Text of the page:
Summary: Genesis then is primarily about revelation; God’s revelation of himself to human kind. The purpose of this self-revelation is to establish the notion of a covenant people. Sadly today the word, “covenant” is not widely used or understood in our 21st Centu
DVD series – Case for Creation
Affirms the Christian view that God created the world
Genesis does not explain in a scientific manner how God achieved this. But it does account for a certain worldview.
David, got it right when he says in Psalm 19
1 The heavens declare the glory of God;
the skies proclaim the work of his hands.
2 Day after day they pour forth speech;
night after night they display knowledge.
3 They have no speech, they use no words;
no sound is heard from them.
4 Yet their voice goes out into all the earth,
their words to the ends of the world.
In the heavens he has pitched a tent for the sun,
5 which is like a bridegroom coming out of his chamber,
like a champion rejoicing to run his course.
6 It rises at one end of the heavens
and makes its circuit to the other;
nothing is deprived of its warmth.
It is not the celestial lights are gods, to be worshipped, but they speak of an amazing creator.
So what then is the book of Genesis about?
ANE – Polytheistic
Humans as an afterthought
Do manual jobs that the gods did not want to do
Hebrews/Israel – Monotheistic (one God)
Humans at height of creation
To have a relationship with the creator
If there really is a God, who created the universe and everything in it, then how can we get to know this God?
The solution emerges that this is only possible when he reveals himself to human beings.
i.e. Evidenced in creation itself
Communicates directly to human beings
Genesis then is primarily about revelation; God’s revelation of himself to human kind.
The purpose of this self-revelation is to establish the notion of a covenant people. Sadly today the word, “covenant” is not widely used or understood in our 21st Century context. Despite this, the term is central to understand God and our relationship with him.
Continuing on with the Genesis series:
This is the first of three sermons on COVENANT in Genesis. Today we will focus on God’s covenant with Noah. Essentially God suspended judgement on the sins of humanity until the work of Jesus. In Jesus we can find forgiveness of sins, when we repent and therefore turn from our sins.
From the opening lines describing creation, we find the emerging theme, whereby God reveals his plan to build a people, committed to him, and he promises to commit to them. i.e. Gen 17:7-8 (Abram/Abraham); Deut 4:20 (Moses) – “I will be your God and you shall be my people.”
Very early on in the piece, the reader becomes aware of God’s concern that his creation ... in particular his prized creation – human beings are being consumed by their own wickedness.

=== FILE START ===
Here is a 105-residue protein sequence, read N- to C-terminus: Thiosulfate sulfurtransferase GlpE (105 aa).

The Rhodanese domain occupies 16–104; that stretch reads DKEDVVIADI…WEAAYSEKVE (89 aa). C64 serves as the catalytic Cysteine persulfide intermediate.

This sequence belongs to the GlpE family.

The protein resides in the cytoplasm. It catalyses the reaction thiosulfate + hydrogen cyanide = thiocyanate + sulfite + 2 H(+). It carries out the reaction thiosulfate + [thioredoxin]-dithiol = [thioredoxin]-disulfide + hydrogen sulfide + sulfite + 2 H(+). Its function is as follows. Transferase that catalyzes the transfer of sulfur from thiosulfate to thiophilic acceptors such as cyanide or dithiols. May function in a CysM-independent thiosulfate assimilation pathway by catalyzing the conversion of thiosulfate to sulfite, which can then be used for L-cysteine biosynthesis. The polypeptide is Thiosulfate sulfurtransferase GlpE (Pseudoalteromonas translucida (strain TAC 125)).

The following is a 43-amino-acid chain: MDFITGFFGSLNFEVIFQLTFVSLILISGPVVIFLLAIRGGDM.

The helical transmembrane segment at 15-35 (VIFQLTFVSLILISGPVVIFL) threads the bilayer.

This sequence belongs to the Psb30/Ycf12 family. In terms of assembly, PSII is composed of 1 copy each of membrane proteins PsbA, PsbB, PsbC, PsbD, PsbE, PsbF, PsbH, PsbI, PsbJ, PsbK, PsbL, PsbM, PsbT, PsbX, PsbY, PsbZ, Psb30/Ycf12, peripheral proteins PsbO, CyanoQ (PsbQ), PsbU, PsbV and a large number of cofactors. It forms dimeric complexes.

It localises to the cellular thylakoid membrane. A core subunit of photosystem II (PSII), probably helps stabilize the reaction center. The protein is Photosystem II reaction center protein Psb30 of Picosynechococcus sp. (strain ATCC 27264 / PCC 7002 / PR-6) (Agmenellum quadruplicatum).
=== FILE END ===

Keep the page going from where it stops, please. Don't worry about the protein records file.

Through the early chapters of Genesis we find an interesting pattern.
Sin Judgement Punishment Grace Redemption
Adam and Eve
Cain kills Abel
Story of Noah:
Problem of sin human wickedness flood
God decides to blot out human beings
Sees the one righteous man, Noah and his family
Will give human beings one more chance
Genesis 6:18 promises a covenant with Noah, but is not specific as to the nature of this covenant.
So what is a covenant? Essentially it is a contract.
A covenant is more than a mutual agreement between parties. It is an “oath-bound promise” where one party pledges to bless or serve another party in some specified way.
In the biblical sense a covenant is always initiated by God.
Genesis 8:21-9:3, 7; 8-17
1. God Restores Creation (8:21-9:3, 7)
Never again curse the ground
Seasons will always come as expected
Humans to, “be fruitful, increase in number and fill the earth”
Things as they were after being expelled from the Garden of Eden
2. God’s Judgement Suspended (9:11)
Human wickedness “deeply grieved” wipe humans out
Found favour in Noah (and family)
Because God found favour in Noah he suspended judgement of human sin ... (9:11), “I establish my covenant with you: Never again will all life be destroyed by the waters of a flood again; never again will their be a flood to destroy the earth.”
NOTE: repeat = EXCLAMATION!
It is fair to say that in this story, and by our own experience, human beings have not become more holy ... therefore God’s judgement is required.
Instead, God has chosen not to immediately judge each and every sin during what is now known as the Old Testament period ... time leading up to Jesus Christ. Ever since God’s covenant with Noah (and all of humanity to follow), God has pledged himself to long-suffering and patience. He waited for Jesus Chris to be the full and final sacrifice for sins to do that (Acts 17:30-31)